The Temiscaming Speaker Wednesday, April 07, 2004
by Jennifer Galliott
NEW LISKEARD — An Ontario-Québec labour mobility meeting for the construction sector took place at Riverside Place on April 5.
The public forum was hosted by Jean-Marc Lalonde, MPP of Glengarry-Prescott-Russell, and was focused on putting forth potential recommendations to destroy the interprovincial trade barriers that exist between the Province of Québec and the Province of Ontario. Approximately 40 people turned out. “The purpose of this meeting is to allow the people who are the closest to the issue, contractors and construction workers, to put forward recommendations to Ontario negotiator Christopher Bredt, before official negotiations get underway very shortly,” said MPP Lalonde. The controversy of equal labour opportunities for workers is plaguing the labourers of Ontario due to the restrictions on job opportunities in Quebec.
QUÉBEC V. ONTARIO
Presently, Québec contractors and construction workers are free to work in the Province of Ontario. As well, Québec companies are permitted to bring their employees and their machinery to Ontario for all projects.
However, Ontario contractors and workers are not allowed to practice in Quebec without a card, and if a card is granted, a contractor can only work underneath a Québec contractor as a worker and none of his employees are permitted to work with him. Also, a debate is being drawn because Quebec permits the Ontario contractor to bring his machinery, but not his employees and many of the people attending the meeting on April 5 believe this to be extremely unfair.
In Québec, the Commission de la construction du Québec (CCQ) is the main body governing construction activities throughout the province through a union-based program.
Additionally, logs are kept in the province to tally work experience and hours for accreditation.
On the other hand, in Ontario, the Trades Qualifications Act results in compulsory certified trades such as electrical and plumbing based professions. As well, the Red Seal in Ontario is a record of apprenticeship and experience for workers.
The dilemma is the two various forms of practice. The different standards has drawn a barrier between interprovincial construction and a divide between the workers of both provinces.
As a result, recommendations are being compiled to ease the trade barriers which affect the provinces.
The most conversed recommendation at the April 5 meeting was a potential buffer zone. The proposed zone would encompass both sides of the Ottawa River, from Valleyfield (Québec) to Kirkland Lake (Ontario). In this area, it is suggested that the zone would allow for complete work mobility for workers from both provinces.
The zone would be a total of 50 kilometres on both sides of the river. “The buffer zone would allow respect for all workers,” said Jocelyn Dumais , of the recommendation review committee. “Both provinces would have to let go of some to gain.”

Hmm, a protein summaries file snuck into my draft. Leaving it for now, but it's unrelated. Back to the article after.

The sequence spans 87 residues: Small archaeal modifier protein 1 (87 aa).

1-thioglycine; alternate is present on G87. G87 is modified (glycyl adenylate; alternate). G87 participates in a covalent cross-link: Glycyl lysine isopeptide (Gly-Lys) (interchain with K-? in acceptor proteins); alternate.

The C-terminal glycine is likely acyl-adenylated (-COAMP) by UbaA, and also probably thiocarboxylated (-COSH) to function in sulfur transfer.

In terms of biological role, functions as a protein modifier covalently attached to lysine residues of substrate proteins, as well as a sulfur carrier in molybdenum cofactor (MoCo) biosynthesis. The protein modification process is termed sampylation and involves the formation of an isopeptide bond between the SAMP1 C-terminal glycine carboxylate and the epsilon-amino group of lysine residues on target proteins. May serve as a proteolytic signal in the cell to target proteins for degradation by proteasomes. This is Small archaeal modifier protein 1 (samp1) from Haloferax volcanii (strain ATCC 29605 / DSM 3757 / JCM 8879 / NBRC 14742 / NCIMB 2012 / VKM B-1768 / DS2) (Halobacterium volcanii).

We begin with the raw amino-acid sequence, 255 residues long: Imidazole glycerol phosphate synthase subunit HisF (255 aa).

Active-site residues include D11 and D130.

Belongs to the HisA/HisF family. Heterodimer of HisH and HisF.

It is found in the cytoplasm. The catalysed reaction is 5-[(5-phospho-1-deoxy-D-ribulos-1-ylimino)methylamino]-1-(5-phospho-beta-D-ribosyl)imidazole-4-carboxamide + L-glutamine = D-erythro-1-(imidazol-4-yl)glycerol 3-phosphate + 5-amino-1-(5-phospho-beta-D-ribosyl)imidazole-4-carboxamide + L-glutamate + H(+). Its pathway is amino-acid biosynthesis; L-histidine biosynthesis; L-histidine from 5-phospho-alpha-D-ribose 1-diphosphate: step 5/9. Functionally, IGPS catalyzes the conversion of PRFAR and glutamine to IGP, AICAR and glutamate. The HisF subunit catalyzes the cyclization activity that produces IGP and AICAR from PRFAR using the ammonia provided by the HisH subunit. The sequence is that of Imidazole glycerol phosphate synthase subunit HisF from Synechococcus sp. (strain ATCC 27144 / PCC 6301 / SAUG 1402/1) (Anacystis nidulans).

This recommendation resulted in some disbelief of the potential benefits it may bring. “You can make all the recommendations you want,” said Glenn Boyd with the Ontario Pipe Trades Council . “How can you get Québec to follow them?” He continued stating his primary recommendation.
“I don’t see it as a two-way street between the provinces, so Ontario should remove or control the open door policy for Québec contractors until some labour mobility and equality is visible,” recommended Mr. Boyd.
Mr. Philippe Barette , Major of Témiscaming, Québec, voiced his opinion also. “We agree 100 per cent with your buffer zone,” he said. “I agree that Québec has been a protectionist to the extreme. Going with the recommendation would be a win-win situation for both provinces.”
On the other hand, Mr. Boyd completed disagreed with the proposed zone. “I don’t understand why they keep concentrating on this buffer zone,” stressed Mr. Boyd. “How will that help all Ontario contractors outside the zone?”
Other recommendations were also being revised, including a interprovincial health and safety certification and a complete recognition of experience and the number of hours of Ontario workers. Moreso, equal mobility for the workforce was suggested. In this scenario, Ontario contractors should be allowed to bring up to 50 per cent of their employees with them to work in Québec and vice versa. Additionally, the provincial Fair Wage and Hours Act was addressed by Mr. Boyd. He believed by initiating this act, “under-the-table” or cash jobs would be decreased and the job market would open-up for Ontario workers, instead of Quebec workers who are working illegally.
After the recommendations are reviewed by the committee, they will be submitted no longer than two weeks from now and a solution is hopeful, according to MPP Lalonde.
The final recommendations will be given to Christopher Bredt, who will represent Ontario in the labour mobility negotiations on behalf of Ontario Labour Minister Chris Bentley “My premier, Dalton McGuinty, says he is committed to coming up with a solution and an agreement to work as a country—for both Ontario and Québec,” added Mr. Lalonde. “After being here today, you can rest assured that you will see some progress,” he told the attendees of the meeting.